Behavioral research can be challenging because of software dependencies. For example, if I have a stroop task that needs a web browser and a set of system libraries to run, if I were to try and share that task with a colleague that does not have that software on his computer, it might not work. This is a huge problem for validating scientific claims that are founded on these experiments, because it means that the work cannot be reproduced. It becomes even more challenging when we need to consider things like storage of data, and how to easily generate customized experiments.

This set of tools, software called “The Experiment Factory” was made for this purpose. A user interested in deploying a behavioral assessment can simply select a grouping of paradigms from the web interface, and build a container to serve them. Once the particular set of paradigms is generated, it (along with dependencies and important settings) are carried forward with the container.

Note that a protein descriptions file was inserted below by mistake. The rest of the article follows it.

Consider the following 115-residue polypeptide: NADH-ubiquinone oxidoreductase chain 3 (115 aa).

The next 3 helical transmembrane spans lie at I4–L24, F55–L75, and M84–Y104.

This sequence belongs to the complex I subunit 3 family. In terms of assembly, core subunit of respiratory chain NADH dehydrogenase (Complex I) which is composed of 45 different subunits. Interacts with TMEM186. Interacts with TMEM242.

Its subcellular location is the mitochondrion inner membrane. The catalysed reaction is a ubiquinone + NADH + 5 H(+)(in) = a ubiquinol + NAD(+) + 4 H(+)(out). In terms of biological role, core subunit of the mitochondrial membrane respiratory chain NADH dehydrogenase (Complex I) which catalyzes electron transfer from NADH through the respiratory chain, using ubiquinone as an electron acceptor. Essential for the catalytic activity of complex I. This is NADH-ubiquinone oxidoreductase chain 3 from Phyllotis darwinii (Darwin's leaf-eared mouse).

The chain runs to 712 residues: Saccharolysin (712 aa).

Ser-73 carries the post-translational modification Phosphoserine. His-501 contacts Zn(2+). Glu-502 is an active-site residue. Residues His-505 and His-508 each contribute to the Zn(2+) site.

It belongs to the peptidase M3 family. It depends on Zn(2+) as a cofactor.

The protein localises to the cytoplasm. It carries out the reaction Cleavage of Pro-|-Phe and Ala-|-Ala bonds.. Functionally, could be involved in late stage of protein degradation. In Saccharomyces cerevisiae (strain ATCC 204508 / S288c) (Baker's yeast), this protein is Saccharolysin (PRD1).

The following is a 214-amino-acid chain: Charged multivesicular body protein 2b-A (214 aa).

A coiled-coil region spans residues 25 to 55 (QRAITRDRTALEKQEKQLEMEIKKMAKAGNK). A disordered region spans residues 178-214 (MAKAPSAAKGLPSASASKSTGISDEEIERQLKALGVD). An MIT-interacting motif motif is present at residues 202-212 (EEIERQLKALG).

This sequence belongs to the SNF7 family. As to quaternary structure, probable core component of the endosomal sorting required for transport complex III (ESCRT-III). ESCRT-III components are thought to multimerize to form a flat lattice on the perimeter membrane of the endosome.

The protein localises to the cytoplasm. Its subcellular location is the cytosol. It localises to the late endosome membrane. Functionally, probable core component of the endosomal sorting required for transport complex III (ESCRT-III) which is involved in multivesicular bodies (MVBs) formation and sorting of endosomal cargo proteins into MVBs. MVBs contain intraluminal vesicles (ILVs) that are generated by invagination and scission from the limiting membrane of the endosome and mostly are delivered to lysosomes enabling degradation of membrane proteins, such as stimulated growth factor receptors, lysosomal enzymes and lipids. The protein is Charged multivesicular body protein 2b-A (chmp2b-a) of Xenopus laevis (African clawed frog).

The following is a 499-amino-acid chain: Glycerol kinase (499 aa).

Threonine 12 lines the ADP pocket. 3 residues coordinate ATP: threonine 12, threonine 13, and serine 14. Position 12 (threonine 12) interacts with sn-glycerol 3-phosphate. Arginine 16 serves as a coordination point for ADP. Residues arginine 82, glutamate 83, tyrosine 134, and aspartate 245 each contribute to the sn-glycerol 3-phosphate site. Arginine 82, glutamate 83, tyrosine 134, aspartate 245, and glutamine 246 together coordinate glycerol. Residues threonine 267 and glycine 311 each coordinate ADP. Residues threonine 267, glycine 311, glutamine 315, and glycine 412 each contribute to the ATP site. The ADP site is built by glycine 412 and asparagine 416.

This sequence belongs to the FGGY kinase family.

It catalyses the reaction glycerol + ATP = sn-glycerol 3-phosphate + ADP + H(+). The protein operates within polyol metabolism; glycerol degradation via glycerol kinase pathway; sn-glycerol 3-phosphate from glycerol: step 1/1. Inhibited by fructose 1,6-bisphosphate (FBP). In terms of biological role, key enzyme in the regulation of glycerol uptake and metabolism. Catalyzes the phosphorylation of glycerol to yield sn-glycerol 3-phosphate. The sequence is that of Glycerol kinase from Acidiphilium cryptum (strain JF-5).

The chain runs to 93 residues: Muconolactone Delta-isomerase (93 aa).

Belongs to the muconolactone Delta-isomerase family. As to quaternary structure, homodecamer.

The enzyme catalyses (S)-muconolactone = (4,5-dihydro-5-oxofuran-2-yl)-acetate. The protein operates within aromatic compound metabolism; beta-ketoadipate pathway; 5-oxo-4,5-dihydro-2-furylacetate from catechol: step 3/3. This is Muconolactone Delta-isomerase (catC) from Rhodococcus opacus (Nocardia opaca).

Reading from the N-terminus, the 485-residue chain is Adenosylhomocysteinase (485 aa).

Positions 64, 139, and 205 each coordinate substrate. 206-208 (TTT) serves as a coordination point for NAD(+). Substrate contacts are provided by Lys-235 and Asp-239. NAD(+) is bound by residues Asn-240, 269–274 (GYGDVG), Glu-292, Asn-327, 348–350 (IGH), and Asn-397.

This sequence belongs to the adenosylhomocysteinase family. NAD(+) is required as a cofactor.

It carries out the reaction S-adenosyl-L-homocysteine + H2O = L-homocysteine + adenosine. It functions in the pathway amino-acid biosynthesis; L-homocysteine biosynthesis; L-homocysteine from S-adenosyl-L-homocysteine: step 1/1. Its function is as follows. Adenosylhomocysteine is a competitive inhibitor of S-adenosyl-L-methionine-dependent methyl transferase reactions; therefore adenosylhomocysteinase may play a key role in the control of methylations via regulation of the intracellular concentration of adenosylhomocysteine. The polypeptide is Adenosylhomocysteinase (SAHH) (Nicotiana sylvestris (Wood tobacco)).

What is a container?

A container is an encapsulated environment that includes all of these dependencies. It follows that, if we can put our software in containers that run anywhere, it is reproducible. If we make it easy to create and customize containers, we empower scientists and users to do so. Thus, the Experiment Factory takes the following approach. The base software is written in Python, and provided for you to use to generate other experiment containers. It looks like this:

# Base python software   # Builder container (or other tool)
[expfactory (python)]    --> [expfactory-builder (container)]  --> [your experiment (container)]

This general workflow using the experiment factory builder means that you could do any of the following:

If you have not heard of Docker we recommend that you read about it first and go through a getting started tutorial. When you are ready, come back here and try out the quick start. If you have any questions, please don’t hesitate to ask.

Do you have more questions? Please post an issue.